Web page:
Friday, May 15, 2020

Mental Health Benefits of Cycling

Friends of the Pacific Electric Trail
Is it a coincidence that May is both “Bike Month” and “Mental Health Awareness month?”  I think not.  Springtime represents the rebirth of growth when we look forward to our gardens in bloom.  It is the perfect month to kick up our exercise habits and challenge ourselves to higher activity levels.  Cyclists have always known the benefits of cycling drastically affect our overall wellness and it has been shown to help build cognitive function and aid emotional health by helping to reduce stress and anxiety. A regular cycling regimen is not just fun, it can help lower cholesterol and reduce the risk of heart disease and help manage weight.


Who does not want lower cholesterol, increased flexibility, and better sleep?  The brain needs a steady supply of blood to transport oxygen and nutrients for it to function at its best, which makes exercise especially important.  As you ride a bike, your overall circulation is at it is optimum, increasing the production of neurons that lead to the formation of new brain cells.  The cycling community has known all along how energized they feel after a ride and how that feeling of exhilaration becomes something to look forward to.  In my previous sales career, I worked with several cyclists who were goal driven and competitive. One of them would not take his much-anticipated weekend bike ride unless he hit a certain sales goal.  Talk about motivation!

For many regular cyclists, they experience a “natural high” after an especially long or difficult ride, whether it is in the form of improved mood, reduced stress, or enhanced memory. Cycling is one of the activities that has been shown to produce a natural cannabinoid called anandamide.  Cycling may help to prevent and treat depression and anxiety in the brain by lowering cortisol levels that contribute to emotional health and well-being.  Like runners who run on a regular basis, the body craves the endorphin rush and can feel out of balance if they cannot get in their run, same for cyclists.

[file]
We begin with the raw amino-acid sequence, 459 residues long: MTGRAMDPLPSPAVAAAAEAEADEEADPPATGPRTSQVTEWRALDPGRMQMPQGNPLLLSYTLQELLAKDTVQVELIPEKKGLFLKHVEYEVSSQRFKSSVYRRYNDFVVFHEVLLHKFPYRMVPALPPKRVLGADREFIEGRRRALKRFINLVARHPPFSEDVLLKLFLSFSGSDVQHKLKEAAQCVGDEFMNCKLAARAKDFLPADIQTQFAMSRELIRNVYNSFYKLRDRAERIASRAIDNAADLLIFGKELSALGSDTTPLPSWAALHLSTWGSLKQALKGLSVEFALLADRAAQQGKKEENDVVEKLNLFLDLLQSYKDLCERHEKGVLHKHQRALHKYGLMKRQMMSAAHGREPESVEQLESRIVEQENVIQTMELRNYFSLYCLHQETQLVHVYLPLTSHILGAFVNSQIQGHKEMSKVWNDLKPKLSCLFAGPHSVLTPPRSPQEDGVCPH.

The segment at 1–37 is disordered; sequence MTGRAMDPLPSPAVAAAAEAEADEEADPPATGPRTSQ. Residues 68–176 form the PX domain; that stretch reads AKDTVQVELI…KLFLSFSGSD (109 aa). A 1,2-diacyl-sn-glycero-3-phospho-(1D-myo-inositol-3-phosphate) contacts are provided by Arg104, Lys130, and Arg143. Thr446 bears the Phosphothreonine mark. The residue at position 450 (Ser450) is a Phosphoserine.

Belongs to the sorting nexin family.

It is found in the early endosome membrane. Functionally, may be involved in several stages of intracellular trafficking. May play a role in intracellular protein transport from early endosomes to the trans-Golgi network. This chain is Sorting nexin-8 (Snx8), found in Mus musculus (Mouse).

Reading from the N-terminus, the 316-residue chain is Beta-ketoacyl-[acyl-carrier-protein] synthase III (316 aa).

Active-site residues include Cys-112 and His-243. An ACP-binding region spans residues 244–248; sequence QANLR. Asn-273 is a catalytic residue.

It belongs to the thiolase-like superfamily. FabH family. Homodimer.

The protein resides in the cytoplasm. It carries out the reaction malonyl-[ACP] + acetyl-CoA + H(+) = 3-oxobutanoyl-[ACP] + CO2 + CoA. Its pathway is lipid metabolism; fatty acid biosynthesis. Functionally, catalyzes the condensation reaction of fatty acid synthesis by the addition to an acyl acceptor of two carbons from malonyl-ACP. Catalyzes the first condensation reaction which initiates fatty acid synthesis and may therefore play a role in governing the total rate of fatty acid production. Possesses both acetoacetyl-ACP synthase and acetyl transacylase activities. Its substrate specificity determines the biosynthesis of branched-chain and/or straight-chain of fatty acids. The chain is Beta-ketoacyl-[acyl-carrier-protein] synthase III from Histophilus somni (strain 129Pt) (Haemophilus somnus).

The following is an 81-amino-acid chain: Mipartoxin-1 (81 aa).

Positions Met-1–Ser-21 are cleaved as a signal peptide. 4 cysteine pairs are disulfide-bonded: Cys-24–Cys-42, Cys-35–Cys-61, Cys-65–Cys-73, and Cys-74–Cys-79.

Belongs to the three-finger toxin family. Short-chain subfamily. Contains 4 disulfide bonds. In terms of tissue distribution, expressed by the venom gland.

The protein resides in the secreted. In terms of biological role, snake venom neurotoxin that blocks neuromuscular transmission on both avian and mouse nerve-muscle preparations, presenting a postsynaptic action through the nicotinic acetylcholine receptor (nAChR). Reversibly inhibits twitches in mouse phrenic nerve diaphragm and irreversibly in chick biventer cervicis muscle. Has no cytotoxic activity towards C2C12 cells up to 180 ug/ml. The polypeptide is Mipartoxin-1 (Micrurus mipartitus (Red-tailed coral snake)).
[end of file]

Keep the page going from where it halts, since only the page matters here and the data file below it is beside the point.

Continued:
C Y C L I N G  &  P H Y S I C A L  H E A L T H
Courtesy of
The physical benefits of cycling are so subtle but noticeable when we take a second look in the mirror.  Our clothes fit better, the muscles in our legs gradually become more defined and our overall endurance and increased energy keep us coming back for more.  Who can argue with a good night’s sleep after a great bike ride?  Going outside for fresh air and sunshine can help boost vitamin D that is produced in the skin from UVB sunlight exposure and is transported to the liver and then the kidney where it is changed into an active hormone that increases calcium transport from food in the gut and ensures that calcium is adequate to keep the skeleton strong and free of osteoporosis. 
Courtesy of CiclLAvia 
CicLAvia is an open street phenomenon and a seasonal community that brings together diverse local people to explore and experience "vibrant public spaces, active transportation and good health through car-free street events. CicLAvia, like many other organizations, had to recalibrate the way they celebrate Bike Month and Mental Health Month in May. They launched a virtual Facebook program called “Headspace” to help us stress less, Move More and sleep soundly.  Headspace is free for folks who live in Los Angeles County, and they have created a similar site for those who don’t live in Los Angeles County: “Weathering the Storm”  Both apps provide tips for guided meditations, sleep exercises including music and stories and even motivation boosting exercises you can do at work or at home.
Whatever you do to celebrate Bike Month and Mental Health Awareness Month, remember to ask a friend to join you.  We want to hear from you, so please share your story with us at #MyTrailStory.  Until next time, “See you on the Trail."

Friends of the Pacific Electric Trail

How Cycling Can Improve Your Mental Health
March 10, 2020

- Victoria Jones Friend of the Pacific Electric Trail
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